20. Braiker & Kelley (1979)

  21. What is the trajectory of conflict in relationships that breakup? • Sally Lloyd and Rodney Cate (1985) took an approach similar to Braiker & Kelley, but they looked at 49 men and 48 women who had been in serious romantic relationships ), but had broken up in the last twelve months. • Main point: Both love and conflict increase from early to later stage of relationship, but as relationships moved into a state of uncertainty, conflict increased and love decreased.

  22. Is conflict good or bad for a relationship? • It depends on how the people deal with the conflict! • Good: Open communication, constructive problem-solving • Bad: Negative affect reciprocity (a tit-for-tat exchange of expressions of negative feelings) and demand-withdraw pattern (one person wants to discuss a relationship problem, the other withdraws)

  23. How might couples improve their relationships? • John Gottman, at University of Washington. “Love Lab”) • What kinds of measures do the researchers collect? • What kinds of information do you think the researchers are using to estimate whether a couple is likely to divorce or remain together? • What constructive behaviors (i.e., those that are probably good for the relationship) did you observe in these couples? • What destructive behaviors (i.e., those that will likely harm the relationship) did you observe?

  24. Video clip

  25. Gottman claims that his assessments (in the “Love Lab”) allow him to predict with 90% accuracy, which married couples are likely to remain in a stable relationship and which ones are likely to get divorced. • Thought question: Would you be able to predict as well as Gottman? Why or why not?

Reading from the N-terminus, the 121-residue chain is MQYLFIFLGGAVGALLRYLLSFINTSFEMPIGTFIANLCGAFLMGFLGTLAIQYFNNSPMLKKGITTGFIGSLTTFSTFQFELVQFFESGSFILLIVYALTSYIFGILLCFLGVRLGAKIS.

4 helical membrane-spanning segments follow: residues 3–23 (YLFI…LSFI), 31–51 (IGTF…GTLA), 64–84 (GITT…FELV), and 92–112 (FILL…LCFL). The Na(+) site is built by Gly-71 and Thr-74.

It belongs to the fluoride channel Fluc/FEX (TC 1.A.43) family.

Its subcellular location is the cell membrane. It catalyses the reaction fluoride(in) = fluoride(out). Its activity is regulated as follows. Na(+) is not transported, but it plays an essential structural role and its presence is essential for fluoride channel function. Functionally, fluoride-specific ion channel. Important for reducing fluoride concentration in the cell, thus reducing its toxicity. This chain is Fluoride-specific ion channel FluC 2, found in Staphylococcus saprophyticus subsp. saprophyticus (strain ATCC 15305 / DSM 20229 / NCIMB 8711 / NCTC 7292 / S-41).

26. Main predictors of divorce • Frequency of criticism, contempt, defensiveness, and stonewalling. • Contempt (e.g., rolling the eyes) = one of the most important signals of serious marital problems, especially combined with insults or sarcasm.

  27. Test the strength of your relationship in this relationship quiz. (Gottman, 1992)

  28. Romantic love as an attachment relationship • Hazan & Shaver, 1987 • Romantic love relationships are similar, in many ways, to the attachment relationship observed between children and their parents

  29. Following are descriptions of four general relationship styles that people often report. Please read each description and SELECT the letter corresponding to the style that best describes you or is closest to the way you generally are in your romantic relationships.

  30. Adult Attachment Theory • Infant-caregiver bond serves the function of helping infants to regulate distress • Sensitive & responsive caregivers help to calm the infant and to restore felt security • Threatening situations trigger attachment behaviors • Threats can be physical or psychological • Parallels between infant-caregiver relationship and adult romantic relationships (Hazan & Shaver, 1987) • Both types of relationships may serve this regulatory function

  31. Attachment theory • Normative processes – all people engage in these processes • Individual differences • Different experiences shape mental representations (internal working models) of the self in relation to others


  33. Do the four styles of attachment adequately describe the patterns in your relationships? In what ways are the categories helpful? What aspects of your relationships are not adequately captured?